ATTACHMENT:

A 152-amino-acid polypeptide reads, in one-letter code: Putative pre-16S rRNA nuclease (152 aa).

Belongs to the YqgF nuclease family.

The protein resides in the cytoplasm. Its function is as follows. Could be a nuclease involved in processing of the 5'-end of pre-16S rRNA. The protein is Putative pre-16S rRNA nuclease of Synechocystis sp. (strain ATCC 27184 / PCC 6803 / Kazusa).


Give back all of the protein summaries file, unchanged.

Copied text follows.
A 152-amino-acid polypeptide reads, in one-letter code: Putative pre-16S rRNA nuclease (152 aa).

Belongs to the YqgF nuclease family.

The protein resides in the cytoplasm. Its function is as follows. Could be a nuclease involved in processing of the 5'-end of pre-16S rRNA. The protein is Putative pre-16S rRNA nuclease of Synechocystis sp. (strain ATCC 27184 / PCC 6803 / Kazusa).